I found out that the dried pale yellow branches were a medicinal mountain herb called Ironwort and used in teas to ward off colds and flu. The woman who was translating showed me exactly how much to use, no more and no less than a finger length, and of course Meryem, being the adorable saleswoman she was, told me that I would definitely need more in each cup of tea to do the trick. I of course obliged her and purchased two bouquets. The smell of the leaves when rubbed between your fingers was incredible — with lemon, honey and hot water, I will feel protected in the approaching winter months. I also plan to infuse a syrup for a possible soda, and as a base flavor for panna cotta. There is really no end to being creative with food. You just have to constantly experiment.
Whenever I see street food at a market, the smells overwhelm my senses and I have to try what the locals are eating. My nose led me to a man named Adem who was grilling corn over coals and serving the ears plain in their husks with a dusting of salt. The flavor was real. Not overly sweet and watery, but very satisfying, like I was eating a warm bowl of stone ground yellow grits. I introduced myself and asked about the origin of his corn. He simply pointed across the market to an older man, named Berkant, rocking in his chair selling corn and pomegranates.
Berkant Selling Corn
Adem explained that Berkant was getting too old to do business, so he started selling his corn to Adem with the idea of reselling it ready-to-eat for the market shoppers. I got chills up and down my spine when I heard this because it reminded me so much of the artisan food markets I was a part of in NYC, where people help people to succeed with a shared vision and empathy for each others’ challenges and successes. Competition is amazing for small business, but even more so is support from the network to which you belong.
Market ladies making Gozleme for lunch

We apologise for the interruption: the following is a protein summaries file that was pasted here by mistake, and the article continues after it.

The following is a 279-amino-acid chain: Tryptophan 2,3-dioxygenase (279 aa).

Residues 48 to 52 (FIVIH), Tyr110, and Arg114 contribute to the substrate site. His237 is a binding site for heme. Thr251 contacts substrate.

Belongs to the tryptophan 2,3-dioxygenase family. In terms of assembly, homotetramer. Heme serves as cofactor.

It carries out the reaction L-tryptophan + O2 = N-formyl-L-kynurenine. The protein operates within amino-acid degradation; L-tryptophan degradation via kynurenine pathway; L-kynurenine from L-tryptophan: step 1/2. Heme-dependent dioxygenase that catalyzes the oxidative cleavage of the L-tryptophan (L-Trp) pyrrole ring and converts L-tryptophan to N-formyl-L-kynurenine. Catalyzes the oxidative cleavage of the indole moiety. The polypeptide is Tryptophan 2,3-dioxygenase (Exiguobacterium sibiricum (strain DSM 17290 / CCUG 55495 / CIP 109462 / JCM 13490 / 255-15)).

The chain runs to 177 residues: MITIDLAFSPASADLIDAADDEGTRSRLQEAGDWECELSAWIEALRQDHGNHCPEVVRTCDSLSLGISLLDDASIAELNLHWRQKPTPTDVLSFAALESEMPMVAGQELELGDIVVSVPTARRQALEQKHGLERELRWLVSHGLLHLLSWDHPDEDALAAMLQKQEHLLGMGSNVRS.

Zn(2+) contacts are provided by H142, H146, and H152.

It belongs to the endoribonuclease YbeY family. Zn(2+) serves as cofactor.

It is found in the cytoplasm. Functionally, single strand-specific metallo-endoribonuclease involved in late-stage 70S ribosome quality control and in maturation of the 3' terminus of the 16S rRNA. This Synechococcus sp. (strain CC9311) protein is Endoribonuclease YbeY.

On my way out of the market I stopped for a lunch. The frenzy of women flipping flatbreads and crushing pomegranates was enough to get my attention. Ayla was my waitress and handed me a warm flatbread stuffed with sheep’s milk cheese and spinach with a sprinkling of sea salt, known as a Gozleme. No meal is complete in the fall in Turkey without a fresh pressed pint of pomegranate juice, and the taste was simply nothing like you have ever tasted from a bottle. Ayla let me watch the four-sister team in action and was so sweet in explaining the process to me. The flour and water dough is rolled until see-through using a technique that I would probably need a year to perfect! The bread is griddled with virgin olive oil to the char of a perfectly fired pizza crust, then stuffed and folded and served piping hot with a side of spicy pickled vegetables. There is really nothing better than eating great food in the midst of the market that inspired it.
Don’t go to a market with a shopping list and an agenda. Go there to ask questions, and follow your eyes and nose. You will be surprised at what will inspire you and perhaps have at least a small but important impact on people who love what they do, but may not always feel loved. The friendly faces I met in Fethiye opened up a little part of their world to me and allowed this visitor to see the raw power of a traditional marketplace in action.
Visit Private Chef Mallorca and follow Chef Ross on Facebook, Instagram and Twitter for amazing, beautiful pictures of food, fun and inspiration around the world! All photos courtesy of Ross Hutchison – much gratitude!
Adem selling grilled corn
Varieties of olives
Fragrant Celeriac Root
I think this says something about market culture?
Piles of fresh grapes and other fruits
Colorful rice, beans and other legumes in the Fethiye Market
Market Shopper at the Friday Market in Fethiye, Turkey
Rows of seasonal gourdes
Green and Red Pomegranates
Ross’s incredible market lunch of gozleme and a glass of fresh pomegranate juice
Ross’ Creation: Turkish Peppers and Cheese
Chef Hutchinson’s Pumpkin Soup
Salad inspired by the local market in Turkey with autumn blackberries, early melon, Turkish goat curd, fall pomegranates, and freshly roasted pumpkin seeds!
The Turkish flag hangs in the Fethiye Market
Ross and Joanna, finding and creating delicious beauty everywhere they go!